It takes about four months from insemination to birth, and the sows cannot be bread until they are six months old.  If a farmer decides to increase the number of pigs he wants to bring to market, it will take 20 months before the first one arrives:

  • Four months to give birth to the new mothers-to-be
  • Six months for them to mature and get pregnant
  • Four months for the piglets to be born
  • Six months for the new pigs to grow big enough to slaughter

That also means the farmer doesn’t earn his first dollar for 20 months.  They have to take the risk and invest the money in new sows, new barns, more feed and additional employees before they come close to seeing a return.

For vegetables and other annual crops, it can take a full year from conception to harvest.  For fruits raised on trees, increasing production is a five to ten year process.  To grow apples, oranges, almonds, pecans, and other fruit and nuts that grow on trees, farmers have to source the trees, plant them, and wait for them to mature enough to bear fruit.  During that time, they have to care for the trees, fertilize, irrigate, manage pests, and prune them.  All without any return on their investment foe years.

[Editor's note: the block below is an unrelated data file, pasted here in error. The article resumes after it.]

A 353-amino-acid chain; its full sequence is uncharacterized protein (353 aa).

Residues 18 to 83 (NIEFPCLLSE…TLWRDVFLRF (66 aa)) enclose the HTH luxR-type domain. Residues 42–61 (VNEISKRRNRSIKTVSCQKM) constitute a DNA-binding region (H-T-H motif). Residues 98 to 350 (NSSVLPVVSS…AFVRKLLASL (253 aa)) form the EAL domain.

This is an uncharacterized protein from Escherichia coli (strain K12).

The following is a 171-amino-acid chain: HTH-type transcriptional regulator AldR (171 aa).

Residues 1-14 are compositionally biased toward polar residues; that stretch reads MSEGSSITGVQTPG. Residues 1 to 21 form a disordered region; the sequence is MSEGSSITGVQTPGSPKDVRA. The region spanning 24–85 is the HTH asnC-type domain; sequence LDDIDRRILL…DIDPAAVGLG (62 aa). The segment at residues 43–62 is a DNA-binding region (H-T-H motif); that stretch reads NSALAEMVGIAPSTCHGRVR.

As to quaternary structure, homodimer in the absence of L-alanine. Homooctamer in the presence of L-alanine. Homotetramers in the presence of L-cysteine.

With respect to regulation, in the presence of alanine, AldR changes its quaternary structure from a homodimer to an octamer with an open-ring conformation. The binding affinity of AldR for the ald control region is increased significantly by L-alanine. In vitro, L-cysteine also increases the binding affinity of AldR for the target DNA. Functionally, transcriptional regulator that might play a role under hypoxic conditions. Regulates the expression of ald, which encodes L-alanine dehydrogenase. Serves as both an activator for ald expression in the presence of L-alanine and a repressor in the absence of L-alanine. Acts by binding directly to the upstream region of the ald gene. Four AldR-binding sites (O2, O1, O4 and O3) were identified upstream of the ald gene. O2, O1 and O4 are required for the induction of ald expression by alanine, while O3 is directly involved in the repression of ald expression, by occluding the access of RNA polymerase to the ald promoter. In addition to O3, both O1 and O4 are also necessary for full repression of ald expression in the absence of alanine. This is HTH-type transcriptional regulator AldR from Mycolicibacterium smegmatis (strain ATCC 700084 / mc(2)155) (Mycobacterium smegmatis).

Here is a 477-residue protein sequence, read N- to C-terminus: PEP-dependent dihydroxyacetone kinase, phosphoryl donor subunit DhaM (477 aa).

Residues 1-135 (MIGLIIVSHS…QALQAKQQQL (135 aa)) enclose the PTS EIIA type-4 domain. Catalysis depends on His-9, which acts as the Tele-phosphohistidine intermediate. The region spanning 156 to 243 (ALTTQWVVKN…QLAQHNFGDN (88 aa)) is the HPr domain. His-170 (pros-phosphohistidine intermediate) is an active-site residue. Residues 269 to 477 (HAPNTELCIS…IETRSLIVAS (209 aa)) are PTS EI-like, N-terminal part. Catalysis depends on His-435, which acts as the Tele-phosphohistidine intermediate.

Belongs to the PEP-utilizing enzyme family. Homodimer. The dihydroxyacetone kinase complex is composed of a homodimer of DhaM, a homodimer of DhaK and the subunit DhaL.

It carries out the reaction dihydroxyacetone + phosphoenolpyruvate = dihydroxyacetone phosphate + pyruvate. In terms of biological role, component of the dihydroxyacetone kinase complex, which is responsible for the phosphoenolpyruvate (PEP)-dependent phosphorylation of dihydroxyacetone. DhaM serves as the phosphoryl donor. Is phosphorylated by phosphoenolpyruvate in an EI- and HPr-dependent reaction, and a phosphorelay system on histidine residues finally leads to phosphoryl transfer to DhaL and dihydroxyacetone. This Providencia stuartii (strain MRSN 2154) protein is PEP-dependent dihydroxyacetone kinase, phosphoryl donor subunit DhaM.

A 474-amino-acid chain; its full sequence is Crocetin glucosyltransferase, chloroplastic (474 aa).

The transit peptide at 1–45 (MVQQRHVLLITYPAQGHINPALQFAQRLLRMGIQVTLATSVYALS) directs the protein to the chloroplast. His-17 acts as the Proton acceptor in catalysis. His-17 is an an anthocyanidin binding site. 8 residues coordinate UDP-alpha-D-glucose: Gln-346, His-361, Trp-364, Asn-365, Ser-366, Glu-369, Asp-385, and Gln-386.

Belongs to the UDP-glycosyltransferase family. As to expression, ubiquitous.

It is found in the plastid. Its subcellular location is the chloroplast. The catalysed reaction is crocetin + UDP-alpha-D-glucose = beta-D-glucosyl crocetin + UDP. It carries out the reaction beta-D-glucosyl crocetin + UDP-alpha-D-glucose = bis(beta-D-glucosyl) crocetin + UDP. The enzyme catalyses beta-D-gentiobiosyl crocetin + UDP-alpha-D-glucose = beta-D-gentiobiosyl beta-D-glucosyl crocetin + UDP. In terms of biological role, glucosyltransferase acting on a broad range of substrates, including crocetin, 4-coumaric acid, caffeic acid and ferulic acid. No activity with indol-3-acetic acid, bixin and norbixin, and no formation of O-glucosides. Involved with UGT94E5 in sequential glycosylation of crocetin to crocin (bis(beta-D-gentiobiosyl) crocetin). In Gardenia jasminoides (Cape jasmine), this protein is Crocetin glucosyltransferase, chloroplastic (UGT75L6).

Know When to Buy

Some years ago, almond milk started growing in popularity, so almond farmers in California planted more almond trees.  As they start to produce, almond prices are going lower.  The combination of a good harvest combined with fewer exports due to COVID-19 means the price of almonds is at a low point.  Now would be a good time to buy almonds. 

The Sandy Hook school shooting in 2012 and the threat of subsequent gun control sent prices of guns and ammo soaring.  Eventually, prices returned to “normal.”  When Donald Trump was elected, the threat of gun control decreased and suddenly the gun market was flooded because so many new manufacturers jumped on board during the periods of high demand.  Guns that sold for $800 dropped to $450.  Manufacturers offered rebates.  That was the perfect time to stock up on guns and ammo.